What is Octane 88 And E85? Types Of Gasoline Grades Explained
Last week, I spent a few days at camp in Northeastern Pennsylvania's beautiful Endless Mountains. It's my go-to place for many weekends and yearly vacations. There's nothing quite like taking a break from life in the middle of nowhere.
And when I'm spending money at local businesses, I'm paying 2 percent less on taxable items versus New York State. There was a time when gasoline was much cheaper in the Commonwealth of Pennsylvania versus New York State, but those days are long gone. But recently the price has been pretty much the same in both states, depending on where you get gas.
Over the 4th of July holiday, one of the larger convenience store companies in Pennsylvania - Sheetz, dropped their price on certain types of gasoline. I was a bit confused about exactly what some of the discounted grades were, and if any of those types of grades would be safe for my vehicle.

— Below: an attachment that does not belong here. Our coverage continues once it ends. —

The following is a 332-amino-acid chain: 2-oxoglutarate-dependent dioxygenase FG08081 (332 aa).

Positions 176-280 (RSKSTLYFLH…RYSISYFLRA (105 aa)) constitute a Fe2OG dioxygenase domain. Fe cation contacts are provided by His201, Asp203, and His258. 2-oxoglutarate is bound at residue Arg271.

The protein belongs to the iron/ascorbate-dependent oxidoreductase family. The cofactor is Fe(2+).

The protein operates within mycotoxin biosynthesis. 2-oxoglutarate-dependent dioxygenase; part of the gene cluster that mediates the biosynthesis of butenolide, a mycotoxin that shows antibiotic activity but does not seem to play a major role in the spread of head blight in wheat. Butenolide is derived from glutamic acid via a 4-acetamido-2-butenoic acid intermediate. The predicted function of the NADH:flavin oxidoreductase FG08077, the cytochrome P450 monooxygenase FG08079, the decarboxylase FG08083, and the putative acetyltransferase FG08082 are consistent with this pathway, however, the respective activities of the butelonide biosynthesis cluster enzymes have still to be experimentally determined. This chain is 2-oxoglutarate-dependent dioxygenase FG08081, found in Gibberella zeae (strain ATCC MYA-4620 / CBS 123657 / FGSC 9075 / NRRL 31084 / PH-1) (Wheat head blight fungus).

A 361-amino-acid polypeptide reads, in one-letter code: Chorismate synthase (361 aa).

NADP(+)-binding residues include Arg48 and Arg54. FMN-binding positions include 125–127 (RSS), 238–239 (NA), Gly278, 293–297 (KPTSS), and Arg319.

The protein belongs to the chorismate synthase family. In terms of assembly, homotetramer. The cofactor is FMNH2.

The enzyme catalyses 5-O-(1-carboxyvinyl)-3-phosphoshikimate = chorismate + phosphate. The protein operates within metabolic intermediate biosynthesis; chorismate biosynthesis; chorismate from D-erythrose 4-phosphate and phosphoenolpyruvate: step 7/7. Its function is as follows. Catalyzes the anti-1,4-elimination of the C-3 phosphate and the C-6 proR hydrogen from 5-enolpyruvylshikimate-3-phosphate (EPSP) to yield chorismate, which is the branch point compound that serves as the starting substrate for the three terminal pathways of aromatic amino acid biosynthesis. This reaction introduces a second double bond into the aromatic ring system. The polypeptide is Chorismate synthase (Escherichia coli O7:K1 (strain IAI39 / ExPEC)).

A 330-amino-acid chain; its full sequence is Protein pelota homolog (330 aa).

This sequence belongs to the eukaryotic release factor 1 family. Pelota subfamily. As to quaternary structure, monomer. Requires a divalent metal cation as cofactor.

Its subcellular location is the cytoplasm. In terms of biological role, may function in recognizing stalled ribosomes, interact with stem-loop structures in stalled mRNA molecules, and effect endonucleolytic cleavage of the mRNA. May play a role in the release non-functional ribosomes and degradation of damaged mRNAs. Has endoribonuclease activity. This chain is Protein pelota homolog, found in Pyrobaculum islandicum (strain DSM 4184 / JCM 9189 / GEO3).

My knowledge of gasoline for vehicles is unleaded regular, mid-range, supreme, non-ethanol, and diesel. To be honest, I don't really pay attention to the numbers associated with each grade.
So I did some research and the U.S. Energy Information Administration website lists the different types of octane fuel available for vehicles. They include unleaded regular which is the lowest octane fuel and is listed with an 87 octane rating. Midgrade is an 89-90 octane rating, and Premium is the highest grade with a 91-94 octane rating.
As for the discount that Sheetz offered, it was for Unleaded 88 and E85. According to the York Daily Record website, these grades contain more ethanol. The article mentions that Unleaded 88 contains 15 percent ethanol with an octane rating of 88, and E85 contains 51 to 83 percent ethanol.
The York Daily Record article breaks down the descriptions from their sources, stating that If you have a vehicle that was manufactured from 2001 to now, Unleaded 88 is safe to use, and E85 is only for use in flex-fuel vehicles.
I think I'll stick with unleaded regular (octane rating 87) and avoid any confusion at the pump. Although I'm not even sure there are any local gas stations in the Binghamton area that serve Unleaded 88 and E85. Let me know if you are aware of any.
via U.S. Energy Information Administration, oYork Daily Record
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